A preliminary framework to deal with adaptation options is presented in this paper and summarized in Figure 2. Adaptation options have been further subdivided into: reducing vulnerabilities; enhancing opportunities; and options assessments. Some key questions regarding the challenges of adaptation options are given below:
• What key adaptation messages are sufficiently well founded to establish policies for natural forest ecosystems, woodlots, individual trees, sustainability, resource, resource use, national security, socio-economic development, investment and so on?
• What types of options assessment processes or aids are available to assist selection and prioritization of particular forest technologies or practices from among several options?
• Are there priority needs and additional options that the international community should consider to improve the availability of information and to capitalize on adaptation options?
• What is the current role of the private sector in providing access to technologies and practices that facilitate adaptation? What options exist for improving the flow of technology and knowledge through the private sector?
(Adapted from Wheaton and Maclver, 1999)
Building adaptation work beyond initial steps is urgently needed now. Next steps include careful consideration of the implication of the Framework Convention on Climate Change and its Kyoto Protocol, the Convention on Biological Diversity (cBD) and many other international conventions and agreements. several key adaptation-related articles and operative phrases in the Convention and Protocol have considerable strategic, analytical and information challenges for forest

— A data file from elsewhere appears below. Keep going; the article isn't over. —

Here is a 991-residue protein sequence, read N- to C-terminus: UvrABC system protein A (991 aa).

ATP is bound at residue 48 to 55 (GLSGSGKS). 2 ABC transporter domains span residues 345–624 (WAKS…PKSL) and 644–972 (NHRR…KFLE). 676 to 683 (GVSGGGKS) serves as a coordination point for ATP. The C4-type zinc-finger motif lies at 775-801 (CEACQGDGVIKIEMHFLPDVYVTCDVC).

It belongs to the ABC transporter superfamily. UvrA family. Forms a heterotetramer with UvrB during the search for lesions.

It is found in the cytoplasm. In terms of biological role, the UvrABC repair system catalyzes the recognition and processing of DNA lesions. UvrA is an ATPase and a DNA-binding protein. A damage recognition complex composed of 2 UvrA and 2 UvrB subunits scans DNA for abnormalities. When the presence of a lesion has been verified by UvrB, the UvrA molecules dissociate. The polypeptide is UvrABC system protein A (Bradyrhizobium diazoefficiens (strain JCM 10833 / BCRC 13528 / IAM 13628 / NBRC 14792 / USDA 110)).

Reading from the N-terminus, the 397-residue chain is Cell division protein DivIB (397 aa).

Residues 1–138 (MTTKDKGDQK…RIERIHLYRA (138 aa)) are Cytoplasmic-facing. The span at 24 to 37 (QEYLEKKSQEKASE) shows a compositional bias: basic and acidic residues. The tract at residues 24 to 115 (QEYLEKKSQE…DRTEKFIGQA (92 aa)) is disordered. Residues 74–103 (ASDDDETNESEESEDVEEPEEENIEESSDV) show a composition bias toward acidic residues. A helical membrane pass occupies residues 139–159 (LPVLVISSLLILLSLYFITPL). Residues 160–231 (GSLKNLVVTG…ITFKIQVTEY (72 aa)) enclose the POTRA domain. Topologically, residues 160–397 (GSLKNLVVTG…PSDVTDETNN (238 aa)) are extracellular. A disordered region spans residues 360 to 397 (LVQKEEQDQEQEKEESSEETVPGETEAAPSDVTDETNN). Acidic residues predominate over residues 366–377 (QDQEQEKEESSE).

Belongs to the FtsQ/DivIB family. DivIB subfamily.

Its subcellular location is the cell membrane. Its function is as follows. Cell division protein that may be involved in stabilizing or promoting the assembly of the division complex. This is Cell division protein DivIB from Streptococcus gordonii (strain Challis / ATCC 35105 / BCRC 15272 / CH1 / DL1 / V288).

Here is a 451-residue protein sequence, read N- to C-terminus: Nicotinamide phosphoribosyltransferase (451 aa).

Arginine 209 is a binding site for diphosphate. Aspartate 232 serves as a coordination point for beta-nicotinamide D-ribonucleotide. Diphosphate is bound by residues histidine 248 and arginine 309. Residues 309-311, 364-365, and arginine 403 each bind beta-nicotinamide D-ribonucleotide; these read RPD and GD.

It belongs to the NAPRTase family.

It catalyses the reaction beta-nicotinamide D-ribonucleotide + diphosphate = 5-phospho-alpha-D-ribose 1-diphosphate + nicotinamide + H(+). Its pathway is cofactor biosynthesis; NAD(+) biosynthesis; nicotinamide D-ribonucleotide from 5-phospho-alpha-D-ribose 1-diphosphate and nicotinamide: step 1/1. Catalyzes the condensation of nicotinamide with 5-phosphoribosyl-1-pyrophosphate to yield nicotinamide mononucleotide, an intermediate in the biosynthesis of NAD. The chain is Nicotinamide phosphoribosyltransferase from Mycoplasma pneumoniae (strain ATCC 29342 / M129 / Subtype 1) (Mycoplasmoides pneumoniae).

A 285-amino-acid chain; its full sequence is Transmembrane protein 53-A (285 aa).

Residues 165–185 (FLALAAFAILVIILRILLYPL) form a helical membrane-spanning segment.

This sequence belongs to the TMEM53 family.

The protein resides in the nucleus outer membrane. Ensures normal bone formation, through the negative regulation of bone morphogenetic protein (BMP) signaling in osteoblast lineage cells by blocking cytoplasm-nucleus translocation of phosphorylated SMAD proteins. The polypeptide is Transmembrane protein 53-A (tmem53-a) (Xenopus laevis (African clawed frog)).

management, including land-use and land-use changes, the Clean Development Mechanisms, carbon sequestration and many others.
Our collective challenge, given the climate change scenarios, population increases, land-use changes and emissions, is a clear definition of our values, projected into the future and figuring out where we go from today. There is a need to reach agreement on a broad and descriptive vision of sustainable forests, woodlots and trees, shared by all. For example, Figure 4 helps illustrate the many interconnecting values that would allow for global and local target setting, where heritage is added as the fourth pillar for sustainable forests. In other words, a pro-active adaptation approach is needed to design future forests to survive and thrive in the future climate. Sounds simple, but the real challenge is taking the first step, tolerant of other competing values and yet managing tomorrow's forests, now. For example, we know that forest migrations cannot keep pace with the expected rate of climate change. Forest ecosystems do not migrate en masse, but species are resourceful in their continuing search for new development opportunities when the hospitality of the local landscape and environment are conducive for seed, pollen and growth processes. Without human intervention, it is expected that many forest reserves will become islands of declining habitat. Interconnecting corridors may help some forest populations, but mass extinction of species is already underway. Humans have created this third great "outrage" and only humanity, not nature, can avoid expected maladaptations.
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